From Hi Valley RV Park it was W/B Hwy. 26 to our next chosen stop at Clyde Holliday State Park between Mt. Vernon and John Day, OR. This was a very nice state park albeit out in the middle of nowhere. The park was very green, lots of color-changing trees, grass, and spacious W/E sites with dump station on site and nice hedges separating the sites. They had a nice little trail along the John Day River that led to a small fishing pond/lake at a day use area.
We loaded up Woody and ventured out from the campground to visit the John Day Fossil Beds National Monument. We hit the Thomas Condon Paleontology Center (kinda the main visitor’s center) and watched an 18 minute video of the area’s history, then Woody led us on a hike combining the Blue Basin Overlook Trail & the Island in Time Trail. Woody (and his humans) got a heck of a workout! The scenery was well worth the effort. The only glitch was when we got to the top of the Blue Basin Trail. Now, my standard practice when hiking such trails is to carry a Roscoe in my back pack/camel back (it’s a Mustang .380, more effective as a noise maker than a bear-stopper). When we got to the top of the trail, I spied a good-sized coyote kinda paralleling our travels up the hill about 200-300 yards from us. It was just close enough that I transitioned Roscoe from my pack to my pocket. We kept Woody moving and continued on the trail to the downhill side until it appeared we had “lost our tail”. Whew! Near the bottom of the trail it intersected with the Island in Time trail and we took that one to it’s end. The park folks did a nice job of placing re-creations of fossil finds throughout the trail, with signs describing a little history about “the history”.
Another sight to see in the area was the Kam Wah Chung Heritage House in John Day. This is touted as a living time capsule originally built in the 1870’s when Chinese Immigration to the area was “booming”. In 1887 Ing Hay (a prominent herbalist and pulsologist) and Lung On (a big time businessman) bought the building and set up shop. They stayed, even after the Chinese immigrants took off for bigger cities. Lung On developed some medical issues that caused the two to lock up the building and set out to obtain medical attention for Lung On. They never returned to the building, Lung On died in 1940 and Ing Hay never returned, himself passing away in 1952. His wish was that the building be deeded to the city of John Day, to be maintained as a museum. After some clean up and restoration years later, here it was. The free, ranger guided tour of the building was interesting for all you history buffs out there.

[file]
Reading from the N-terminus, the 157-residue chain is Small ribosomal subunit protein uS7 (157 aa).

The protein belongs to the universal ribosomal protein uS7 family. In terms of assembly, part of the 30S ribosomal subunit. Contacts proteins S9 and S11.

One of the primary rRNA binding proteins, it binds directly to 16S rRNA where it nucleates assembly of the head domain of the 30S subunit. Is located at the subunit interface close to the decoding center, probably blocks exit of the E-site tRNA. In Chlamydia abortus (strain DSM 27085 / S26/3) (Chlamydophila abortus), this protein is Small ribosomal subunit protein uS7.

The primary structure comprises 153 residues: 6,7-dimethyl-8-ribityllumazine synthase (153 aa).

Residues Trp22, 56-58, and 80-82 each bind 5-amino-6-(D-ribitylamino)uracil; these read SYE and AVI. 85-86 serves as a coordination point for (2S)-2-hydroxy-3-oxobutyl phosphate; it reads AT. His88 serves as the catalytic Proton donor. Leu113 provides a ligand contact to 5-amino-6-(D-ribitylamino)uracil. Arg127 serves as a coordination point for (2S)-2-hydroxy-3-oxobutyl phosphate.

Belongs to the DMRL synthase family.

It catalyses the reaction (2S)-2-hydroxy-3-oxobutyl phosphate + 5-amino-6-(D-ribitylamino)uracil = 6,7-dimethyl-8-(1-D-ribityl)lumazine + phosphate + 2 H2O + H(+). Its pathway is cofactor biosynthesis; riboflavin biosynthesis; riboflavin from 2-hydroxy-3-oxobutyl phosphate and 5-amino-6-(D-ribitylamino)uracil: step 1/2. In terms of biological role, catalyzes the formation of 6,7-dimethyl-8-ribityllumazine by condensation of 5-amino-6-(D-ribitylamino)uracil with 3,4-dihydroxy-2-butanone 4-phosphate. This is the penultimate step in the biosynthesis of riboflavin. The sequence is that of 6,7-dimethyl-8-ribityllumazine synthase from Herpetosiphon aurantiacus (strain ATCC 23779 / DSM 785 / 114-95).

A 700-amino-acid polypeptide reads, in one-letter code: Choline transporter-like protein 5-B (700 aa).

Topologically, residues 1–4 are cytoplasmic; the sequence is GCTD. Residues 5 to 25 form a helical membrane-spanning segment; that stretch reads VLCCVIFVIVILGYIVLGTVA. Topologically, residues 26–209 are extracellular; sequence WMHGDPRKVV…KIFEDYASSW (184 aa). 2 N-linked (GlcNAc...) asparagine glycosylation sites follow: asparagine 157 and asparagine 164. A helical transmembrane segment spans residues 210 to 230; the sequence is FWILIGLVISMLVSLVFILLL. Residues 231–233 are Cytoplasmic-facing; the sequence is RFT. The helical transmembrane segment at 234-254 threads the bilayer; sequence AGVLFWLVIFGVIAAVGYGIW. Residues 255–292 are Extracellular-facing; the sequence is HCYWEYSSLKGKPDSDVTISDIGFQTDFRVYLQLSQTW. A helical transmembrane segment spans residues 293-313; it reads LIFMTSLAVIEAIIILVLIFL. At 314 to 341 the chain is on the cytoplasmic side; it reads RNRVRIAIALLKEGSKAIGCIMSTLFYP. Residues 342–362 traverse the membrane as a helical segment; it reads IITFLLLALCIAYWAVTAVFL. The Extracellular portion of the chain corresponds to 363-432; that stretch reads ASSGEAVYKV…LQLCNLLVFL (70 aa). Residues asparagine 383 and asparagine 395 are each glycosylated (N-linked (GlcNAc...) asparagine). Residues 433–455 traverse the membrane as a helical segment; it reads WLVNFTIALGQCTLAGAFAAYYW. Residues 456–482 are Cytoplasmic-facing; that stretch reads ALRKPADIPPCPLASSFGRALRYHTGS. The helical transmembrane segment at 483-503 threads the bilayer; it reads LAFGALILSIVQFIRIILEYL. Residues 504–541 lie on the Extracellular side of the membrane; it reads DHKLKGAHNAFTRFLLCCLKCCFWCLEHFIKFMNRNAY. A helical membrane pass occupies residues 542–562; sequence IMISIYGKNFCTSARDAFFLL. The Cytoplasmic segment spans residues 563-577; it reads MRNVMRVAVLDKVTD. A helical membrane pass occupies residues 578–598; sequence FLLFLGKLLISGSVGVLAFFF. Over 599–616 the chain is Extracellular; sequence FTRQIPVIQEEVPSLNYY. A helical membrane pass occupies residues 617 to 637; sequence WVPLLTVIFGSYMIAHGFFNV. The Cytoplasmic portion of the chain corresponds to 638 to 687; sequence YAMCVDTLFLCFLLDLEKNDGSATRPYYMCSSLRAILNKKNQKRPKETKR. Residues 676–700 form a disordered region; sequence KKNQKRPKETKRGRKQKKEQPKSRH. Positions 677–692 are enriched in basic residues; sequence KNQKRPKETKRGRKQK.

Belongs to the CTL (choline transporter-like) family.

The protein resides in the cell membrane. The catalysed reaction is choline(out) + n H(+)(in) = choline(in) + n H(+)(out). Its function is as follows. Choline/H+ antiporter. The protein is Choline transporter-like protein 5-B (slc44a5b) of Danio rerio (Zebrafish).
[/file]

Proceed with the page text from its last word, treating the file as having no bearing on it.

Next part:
We had planned to make one other stop on our way to Harrisburg, that was a boondock site near Painted Hills to check them out. Well, my luck ran out many moons ago, it seems. We found the small boondock area off of Burnt Ranch Rd. Pulling off the pavement into the dirt road area and through an open gate, I caught a rut pretty good which kicked up and nailed the front corner of my front cap. The cap being made of fiberglass, you can imagine which surface won between the solid earth and flexible fiberglass. It ticked me off just enough to cancel the stop altogether. So, off we were all the way into Harrisburg. It was a quick 1 hour job at Elite to get some aluminum plating installed at the base of the slide-out, over the 4 rollers, then on to RV Corral in Ugly Gene (more commonly known as Eugene, OR). They include Tiffin products in their sales and service and are, in fact, the dealer we bought Rosie the bus from. The bummer of the whole deal is the extra 2 days wait for the paint to settle down for the Diamond Shield guy to come and do his thing. But, hey, they let you stay on the lot with power hook-ups, so I can’t complain much. Besides, the folks at RV Corral are great to work with and they give a discount to military and first responders, even broken down old ones who roam the country aimlessly in an RV.
Another day and a half and we should be S/B and down, headed back to see family and do medical appointments in Kalifornia, hoping for clear, non-smoky skies. We’re back in the saddle, all systems go, until next post…